25 Common Water and Aquatic Plants Grown in the Philippines

Philippines is an archipelago with hundreds of creeks, stream, lakes, river and water system. Water plants are plenty and the country is rich in biodiversity. However some of the commonly grown water plants are introduced to the country.

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Freshwater Aquarium set-up by: Mr. Achilles Antiquina Lussier

They are classified into Emergent, Submerged, Floating-leaved, Free-floating. Our team made a short list of 25 common water plants grown or found in semi-naturalized state.

We eliminated Ipomea aquatica or Kangkong / Kangkung, since it is used as food. Better  post in another topic.

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water plants grown in cement pond

25 Common Water Plants

25.) Ludwigia sedoides – commonly called Mosaic plant, False Loosestrife. This water plant originates from Brazil, Venezuela. This had become naturalized in many tropical, sub-tropical and even temperate countries.This blooms during June to August which coincide with the rainy season, But this may also bloom during the dry season. Some sell this from Php 50.00 small plant to as much as Php 200 in some online sites.

24.) Myriophyllum aquaticum commonly called parrot’s-feather and parrot feather watermilfoil. Parrot feather gets its name from its feather-like leaves that are arranged around the stem in whorls of four to six. This water plant originally is native of South America and quickly spread via the tropical aquarium trade in North America and elsewhere.

In some countries, Like the United Kingdom, Australia, Japan, Southern United States.  parrot’s-feather can quickly clogged waterways and ponds. The growth can block sunlight and cause native plants to die because of light deficiency. The organisms that feed on the native plants can die off due to starvation.

This is also commonly sold in Cartimar and in many aquarium pet stores all over the country.

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photo courtesy of pixabay : johnnykarlsson1-5486868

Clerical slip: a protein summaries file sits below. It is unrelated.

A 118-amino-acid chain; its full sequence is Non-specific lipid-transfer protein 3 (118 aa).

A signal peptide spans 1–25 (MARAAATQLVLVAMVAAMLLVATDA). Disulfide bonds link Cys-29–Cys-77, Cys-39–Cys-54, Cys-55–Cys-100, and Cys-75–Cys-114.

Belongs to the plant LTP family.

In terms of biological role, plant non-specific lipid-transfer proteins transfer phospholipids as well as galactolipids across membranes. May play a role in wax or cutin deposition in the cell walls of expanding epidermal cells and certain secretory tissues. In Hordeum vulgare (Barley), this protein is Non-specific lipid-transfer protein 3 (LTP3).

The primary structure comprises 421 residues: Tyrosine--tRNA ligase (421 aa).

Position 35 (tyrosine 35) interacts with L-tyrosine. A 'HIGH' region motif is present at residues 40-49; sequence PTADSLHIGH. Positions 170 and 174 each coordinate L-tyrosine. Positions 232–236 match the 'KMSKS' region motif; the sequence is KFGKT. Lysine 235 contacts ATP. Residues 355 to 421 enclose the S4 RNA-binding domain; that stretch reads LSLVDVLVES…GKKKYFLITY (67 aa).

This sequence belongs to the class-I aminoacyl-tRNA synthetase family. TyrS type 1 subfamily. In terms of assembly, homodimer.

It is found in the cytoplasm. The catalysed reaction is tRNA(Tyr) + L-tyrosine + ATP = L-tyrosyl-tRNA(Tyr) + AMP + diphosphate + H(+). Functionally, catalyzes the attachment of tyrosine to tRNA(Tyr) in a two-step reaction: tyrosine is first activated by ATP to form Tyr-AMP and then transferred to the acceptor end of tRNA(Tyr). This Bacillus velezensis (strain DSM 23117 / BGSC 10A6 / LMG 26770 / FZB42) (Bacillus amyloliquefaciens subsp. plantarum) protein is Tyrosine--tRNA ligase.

23.) Limnobium laevigatum is a floating plant commonly called West Indian spongeplant, South American spongeplant and Amazon or smooth frogbit. This floating plant is native to Central and South America and quickly spread all over the tropical and sub-tropical areas due to aquarium plant trade.

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Cypreus alterniflolius

photo courtesy of : pixabay: jaclou-dl-5602247

22.) Cyperus alternifolius, common names are umbrella papyrus, umbrella sedge or umbrella palm,Indian matting plant. This was native to Madagascar in Africa but quickly spread in many parts of the world.

This is commonly seen in rice paddies, pond, creeks,irrigation canals throughout the country. The umbrella palm is sought after for its impressive height that can grow to six feet. It creates a soft backdrop for shorter aquatic plants, but it can grow notoriously fast and spread if not put in a container.

21.) Eleocharis acicularis is a species of spikeedge known by the common names needle spikerush and least spikerush. This is common in most aquarium stores in Cartimar and pet stores.

20.) Echinodorus grandiflorus Commonly called spade-leaf sword, creeping burhead, Amazon spade leaf. There were at least 40 known species of this genus and quite common in aquarium trade all over the world.

It is native to Brazil, Paraguay, Uruguay, Argentina,Venezuela and Florida in the United States of America.

This plant species is quite common is rice paddies, water irrigation ditches, ponds, lagoon and garden center. Immersed plants readily produce flowers and seeds but it can be grown submersed as well.

Small plants are being sold between Php 25.00 to Php 400 depending on the size. Variegated plants are also sold for a little bit higher compared to the ordinary green leaf types.

19.) Lemma minor commonly called duckweed, or lesser duckweed. Lemna minor is the common duckweed works well as a water purifier. It can help control the algae.

Some of the economic importance of Lemma minor is used as animal fodder, bioremediator, for wastewater nutrient recovery, and other applications.  This is common in rice paddy fields, ponds, aquarium trade and lakes. It is also given as a feed to ducks, chicken and goose.

It is found in many areas of the world and have naturalized in Australia and South America. In aquarium trade, it is sold between Php 5.00 for a small cup to as much as Php 50.00

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photo courtesy of pixabay: laila_-6779063